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Thread: Need help - choosing a Masters Thesis

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    Default Need help - choosing a Masters Thesis

    Hi, I'm new to the board. Just started Command and Staff College and I'm trying to come up with some ideas for a Masters Thesis. I can pretty much choose any topic but I'd like to pick something that I've got some knowledge about and some interest in (although I'm open to other ideas). Areas that interest me the most are Afghnistan, American Revolution, American Civil War and Vietnam. Appreciate any assistance in advance. s/f.

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    Council Member davidbfpo's Avatar
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    Default Help?

    Areas that interest me the most are Afghanistan, American Revolution, American Civil War and Vietnam.
    Maddog,

    Looks like you have the answer already. The four wars can all be called civil wars, so what are the common factors and the lessons learnt: conflict resolution, SSR , conventioanl and unconventional etc. 'Fighting in civil wars: lessons from US history for Afghanistan'.

    davidbfpo

    PS Don't forget to add a few lines of introduction on the 'Tell Us Who You Are' thread: http://council.smallwarsjournal.com/...t=1441&page=52.
    Last edited by davidbfpo; 08-08-2009 at 12:09 PM. Reason: Add link

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    Former Member George L. Singleton's Avatar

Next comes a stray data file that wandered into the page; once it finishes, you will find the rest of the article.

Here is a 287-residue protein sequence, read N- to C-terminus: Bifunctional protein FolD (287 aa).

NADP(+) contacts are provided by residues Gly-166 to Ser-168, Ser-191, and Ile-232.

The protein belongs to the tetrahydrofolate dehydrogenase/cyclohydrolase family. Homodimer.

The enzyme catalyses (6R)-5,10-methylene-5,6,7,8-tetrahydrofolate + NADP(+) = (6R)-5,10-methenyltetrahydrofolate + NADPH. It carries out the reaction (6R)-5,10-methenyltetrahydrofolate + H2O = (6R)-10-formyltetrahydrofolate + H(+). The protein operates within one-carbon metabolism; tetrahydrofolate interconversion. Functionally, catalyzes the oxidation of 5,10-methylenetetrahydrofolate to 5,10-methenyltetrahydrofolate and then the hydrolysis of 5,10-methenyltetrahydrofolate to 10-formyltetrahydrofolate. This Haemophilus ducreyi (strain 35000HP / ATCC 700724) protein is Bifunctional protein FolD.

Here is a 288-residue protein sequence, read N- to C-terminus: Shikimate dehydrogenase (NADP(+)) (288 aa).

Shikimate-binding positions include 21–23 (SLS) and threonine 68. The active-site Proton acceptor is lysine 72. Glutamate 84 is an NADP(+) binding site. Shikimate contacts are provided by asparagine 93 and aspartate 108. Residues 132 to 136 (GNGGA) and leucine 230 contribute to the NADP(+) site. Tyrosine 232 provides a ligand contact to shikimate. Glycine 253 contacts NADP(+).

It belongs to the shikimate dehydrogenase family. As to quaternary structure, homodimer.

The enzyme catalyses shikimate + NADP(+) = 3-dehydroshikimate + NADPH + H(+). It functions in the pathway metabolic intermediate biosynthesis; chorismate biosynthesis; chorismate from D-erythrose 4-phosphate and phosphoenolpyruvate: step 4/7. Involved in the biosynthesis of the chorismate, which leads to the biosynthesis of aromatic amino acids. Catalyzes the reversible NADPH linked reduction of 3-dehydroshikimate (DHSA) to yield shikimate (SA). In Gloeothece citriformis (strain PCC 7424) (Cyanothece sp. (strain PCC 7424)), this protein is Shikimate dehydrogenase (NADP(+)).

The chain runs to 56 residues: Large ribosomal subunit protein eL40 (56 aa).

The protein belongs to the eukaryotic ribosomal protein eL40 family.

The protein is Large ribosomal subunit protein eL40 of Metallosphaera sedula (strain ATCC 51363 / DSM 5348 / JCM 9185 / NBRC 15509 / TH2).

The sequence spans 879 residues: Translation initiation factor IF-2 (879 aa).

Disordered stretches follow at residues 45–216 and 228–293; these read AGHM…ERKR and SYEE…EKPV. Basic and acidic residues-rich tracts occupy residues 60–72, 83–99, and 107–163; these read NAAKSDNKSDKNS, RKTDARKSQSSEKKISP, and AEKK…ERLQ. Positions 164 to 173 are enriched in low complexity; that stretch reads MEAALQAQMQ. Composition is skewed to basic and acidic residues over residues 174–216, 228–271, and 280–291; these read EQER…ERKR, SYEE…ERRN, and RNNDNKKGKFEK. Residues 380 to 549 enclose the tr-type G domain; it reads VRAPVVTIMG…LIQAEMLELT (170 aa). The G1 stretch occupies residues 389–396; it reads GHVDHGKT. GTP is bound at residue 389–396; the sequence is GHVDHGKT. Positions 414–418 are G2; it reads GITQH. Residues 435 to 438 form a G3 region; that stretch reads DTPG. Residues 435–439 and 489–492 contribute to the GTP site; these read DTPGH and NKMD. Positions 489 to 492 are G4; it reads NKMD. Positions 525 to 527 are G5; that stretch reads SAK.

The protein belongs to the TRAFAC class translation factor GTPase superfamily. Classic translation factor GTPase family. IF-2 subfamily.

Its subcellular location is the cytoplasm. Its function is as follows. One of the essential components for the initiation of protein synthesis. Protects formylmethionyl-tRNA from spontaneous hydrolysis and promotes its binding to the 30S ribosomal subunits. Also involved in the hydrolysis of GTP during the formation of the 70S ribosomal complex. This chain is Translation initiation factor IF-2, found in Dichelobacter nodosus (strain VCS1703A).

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    Default Deciding on a Masters topic

    At the Command and Staff College level you have at hand the resources to do a bang up job on a new Masters thesis.

    The WSJ journal article currently post here on SWJ on decentralizing Afghan governance via supporting the resistance efforts of village militias under the jiirga system might be compared to Revolutionary War America operating under a loose national "Confederation" which for purposes of a dynamic future American nation had to be shifted away from "state's rights" which is akin to the jiirga system in Afghanistan to what became our more centralized governance system.

    To me as an old history and political science A&S student (undergraduate level) your topic could easily run away into a more complex doctoral dissertation...so governing and regularting the outline to keep it within your MA level of scope and scale will require your best skills, which I am sure you are up to.

    Good luck, and I for one admire you openness in posting your intentions and interests and seeking comments here on and from SWJ participants.

    George Singleton

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    Default Maddog